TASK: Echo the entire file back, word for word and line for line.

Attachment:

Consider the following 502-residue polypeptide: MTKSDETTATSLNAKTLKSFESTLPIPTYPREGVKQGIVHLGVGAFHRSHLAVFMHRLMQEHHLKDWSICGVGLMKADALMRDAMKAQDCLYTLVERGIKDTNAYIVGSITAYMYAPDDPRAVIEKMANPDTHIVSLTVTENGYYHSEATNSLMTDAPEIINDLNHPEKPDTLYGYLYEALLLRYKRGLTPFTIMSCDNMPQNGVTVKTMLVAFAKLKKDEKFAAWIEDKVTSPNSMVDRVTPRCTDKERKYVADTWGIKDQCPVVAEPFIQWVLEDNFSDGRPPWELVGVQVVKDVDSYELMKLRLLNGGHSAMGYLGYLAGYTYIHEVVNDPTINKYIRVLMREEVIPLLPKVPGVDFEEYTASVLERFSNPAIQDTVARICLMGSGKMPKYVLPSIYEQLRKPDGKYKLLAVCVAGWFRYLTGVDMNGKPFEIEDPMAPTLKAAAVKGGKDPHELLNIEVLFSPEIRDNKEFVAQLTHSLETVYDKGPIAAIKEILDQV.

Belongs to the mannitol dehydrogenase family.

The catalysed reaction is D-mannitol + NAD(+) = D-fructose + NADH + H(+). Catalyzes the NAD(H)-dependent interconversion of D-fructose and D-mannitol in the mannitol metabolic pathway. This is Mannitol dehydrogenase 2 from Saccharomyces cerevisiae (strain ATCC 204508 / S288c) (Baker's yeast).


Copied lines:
Consider the following 502-residue polypeptide: MTKSDETTATSLNAKTLKSFESTLPIPTYPREGVKQGIVHLGVGAFHRSHLAVFMHRLMQEHHLKDWSICGVGLMKADALMRDAMKAQDCLYTLVERGIKDTNAYIVGSITAYMYAPDDPRAVIEKMANPDTHIVSLTVTENGYYHSEATNSLMTDAPEIINDLNHPEKPDTLYGYLYEALLLRYKRGLTPFTIMSCDNMPQNGVTVKTMLVAFAKLKKDEKFAAWIEDKVTSPNSMVDRVTPRCTDKERKYVADTWGIKDQCPVVAEPFIQWVLEDNFSDGRPPWELVGVQVVKDVDSYELMKLRLLNGGHSAMGYLGYLAGYTYIHEVVNDPTINKYIRVLMREEVIPLLPKVPGVDFEEYTASVLERFSNPAIQDTVARICLMGSGKMPKYVLPSIYEQLRKPDGKYKLLAVCVAGWFRYLTGVDMNGKPFEIEDPMAPTLKAAAVKGGKDPHELLNIEVLFSPEIRDNKEFVAQLTHSLETVYDKGPIAAIKEILDQV.

Belongs to the mannitol dehydrogenase family.

The catalysed reaction is D-mannitol + NAD(+) = D-fructose + NADH + H(+). Catalyzes the NAD(H)-dependent interconversion of D-fructose and D-mannitol in the mannitol metabolic pathway. This is Mannitol dehydrogenase 2 from Saccharomyces cerevisiae (strain ATCC 204508 / S288c) (Baker's yeast).